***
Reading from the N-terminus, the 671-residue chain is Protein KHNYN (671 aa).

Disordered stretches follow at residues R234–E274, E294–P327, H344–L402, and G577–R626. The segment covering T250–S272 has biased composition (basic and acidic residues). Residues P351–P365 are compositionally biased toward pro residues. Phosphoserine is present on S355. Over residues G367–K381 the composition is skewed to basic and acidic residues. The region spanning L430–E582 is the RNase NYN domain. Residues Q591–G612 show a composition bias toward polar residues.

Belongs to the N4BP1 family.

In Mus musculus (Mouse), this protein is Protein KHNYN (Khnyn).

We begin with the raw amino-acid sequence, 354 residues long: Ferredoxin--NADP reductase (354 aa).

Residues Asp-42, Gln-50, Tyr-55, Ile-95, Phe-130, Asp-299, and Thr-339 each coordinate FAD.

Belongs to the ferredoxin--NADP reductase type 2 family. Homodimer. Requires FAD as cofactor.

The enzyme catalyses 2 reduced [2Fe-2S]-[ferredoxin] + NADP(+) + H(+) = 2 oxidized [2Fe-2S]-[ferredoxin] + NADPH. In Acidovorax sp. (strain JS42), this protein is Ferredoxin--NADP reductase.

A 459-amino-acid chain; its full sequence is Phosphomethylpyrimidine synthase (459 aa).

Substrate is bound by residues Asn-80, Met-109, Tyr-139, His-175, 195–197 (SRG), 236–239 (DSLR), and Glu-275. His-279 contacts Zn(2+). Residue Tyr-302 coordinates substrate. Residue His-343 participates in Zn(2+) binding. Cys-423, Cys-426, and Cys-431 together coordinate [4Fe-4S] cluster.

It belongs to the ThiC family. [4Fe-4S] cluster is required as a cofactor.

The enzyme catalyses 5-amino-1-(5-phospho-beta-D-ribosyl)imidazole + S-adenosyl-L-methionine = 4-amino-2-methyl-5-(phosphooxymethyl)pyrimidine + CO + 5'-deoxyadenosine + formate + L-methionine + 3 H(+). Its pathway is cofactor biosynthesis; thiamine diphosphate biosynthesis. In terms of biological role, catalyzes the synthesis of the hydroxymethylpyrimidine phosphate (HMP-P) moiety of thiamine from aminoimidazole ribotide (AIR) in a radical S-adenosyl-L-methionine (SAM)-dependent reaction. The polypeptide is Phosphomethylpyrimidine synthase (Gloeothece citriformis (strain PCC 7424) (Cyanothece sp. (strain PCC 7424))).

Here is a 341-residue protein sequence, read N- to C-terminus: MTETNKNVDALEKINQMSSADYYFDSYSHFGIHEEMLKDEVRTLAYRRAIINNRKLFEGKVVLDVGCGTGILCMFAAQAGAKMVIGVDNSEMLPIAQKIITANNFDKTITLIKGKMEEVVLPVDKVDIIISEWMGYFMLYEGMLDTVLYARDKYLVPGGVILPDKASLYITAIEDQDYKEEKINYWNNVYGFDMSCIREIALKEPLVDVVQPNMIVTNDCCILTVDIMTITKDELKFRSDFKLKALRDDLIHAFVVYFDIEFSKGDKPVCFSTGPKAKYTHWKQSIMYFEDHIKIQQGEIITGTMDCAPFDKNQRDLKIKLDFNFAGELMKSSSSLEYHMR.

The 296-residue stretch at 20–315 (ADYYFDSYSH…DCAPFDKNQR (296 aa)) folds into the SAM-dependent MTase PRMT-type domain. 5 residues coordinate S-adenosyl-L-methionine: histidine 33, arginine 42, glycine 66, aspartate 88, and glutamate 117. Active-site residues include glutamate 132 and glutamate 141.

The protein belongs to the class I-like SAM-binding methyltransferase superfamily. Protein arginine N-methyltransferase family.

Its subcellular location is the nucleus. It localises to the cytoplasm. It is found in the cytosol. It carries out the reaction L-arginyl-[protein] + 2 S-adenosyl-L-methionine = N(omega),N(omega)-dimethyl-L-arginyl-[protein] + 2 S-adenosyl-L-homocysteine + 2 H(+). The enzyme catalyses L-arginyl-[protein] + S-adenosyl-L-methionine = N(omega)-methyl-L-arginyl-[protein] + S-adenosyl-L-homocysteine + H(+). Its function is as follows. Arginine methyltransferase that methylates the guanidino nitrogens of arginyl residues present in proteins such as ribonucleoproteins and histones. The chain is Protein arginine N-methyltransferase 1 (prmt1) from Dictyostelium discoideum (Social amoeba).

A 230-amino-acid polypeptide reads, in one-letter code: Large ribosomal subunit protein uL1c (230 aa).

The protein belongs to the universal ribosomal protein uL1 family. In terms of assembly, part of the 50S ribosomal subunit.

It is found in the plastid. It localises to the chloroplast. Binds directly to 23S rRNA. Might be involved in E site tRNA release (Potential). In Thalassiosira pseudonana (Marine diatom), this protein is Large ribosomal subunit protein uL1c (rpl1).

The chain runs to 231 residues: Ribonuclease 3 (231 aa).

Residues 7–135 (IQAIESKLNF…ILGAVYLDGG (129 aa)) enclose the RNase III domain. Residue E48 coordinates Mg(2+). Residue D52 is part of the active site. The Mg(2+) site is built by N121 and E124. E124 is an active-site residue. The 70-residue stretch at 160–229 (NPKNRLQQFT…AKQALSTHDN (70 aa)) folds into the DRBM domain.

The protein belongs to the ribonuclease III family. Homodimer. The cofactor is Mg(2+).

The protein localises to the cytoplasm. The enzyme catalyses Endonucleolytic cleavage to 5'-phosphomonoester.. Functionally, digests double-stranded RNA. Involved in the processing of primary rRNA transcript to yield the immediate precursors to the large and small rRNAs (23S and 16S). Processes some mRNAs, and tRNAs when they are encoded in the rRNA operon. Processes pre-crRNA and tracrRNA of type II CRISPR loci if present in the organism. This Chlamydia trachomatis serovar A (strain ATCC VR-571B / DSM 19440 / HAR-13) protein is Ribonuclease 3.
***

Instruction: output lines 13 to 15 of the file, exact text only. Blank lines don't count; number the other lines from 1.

Here is a 341-residue protein sequence, read N- to C-terminus: MTETNKNVDALEKINQMSSADYYFDSYSHFGIHEEMLKDEVRTLAYRRAIINNRKLFEGKVVLDVGCGTGILCMFAAQAGAKMVIGVDNSEMLPIAQKIITANNFDKTITLIKGKMEEVVLPVDKVDIIISEWMGYFMLYEGMLDTVLYARDKYLVPGGVILPDKASLYITAIEDQDYKEEKINYWNNVYGFDMSCIREIALKEPLVDVVQPNMIVTNDCCILTVDIMTITKDELKFRSDFKLKALRDDLIHAFVVYFDIEFSKGDKPVCFSTGPKAKYTHWKQSIMYFEDHIKIQQGEIITGTMDCAPFDKNQRDLKIKLDFNFAGELMKSSSSLEYHMR.

The 296-residue stretch at 20–315 (ADYYFDSYSH…DCAPFDKNQR (296 aa)) folds into the SAM-dependent MTase PRMT-type domain. 5 residues coordinate S-adenosyl-L-methionine: histidine 33, arginine 42, glycine 66, aspartate 88, and glutamate 117. Active-site residues include glutamate 132 and glutamate 141.

The protein belongs to the class I-like SAM-binding methyltransferase superfamily. Protein arginine N-methyltransferase family.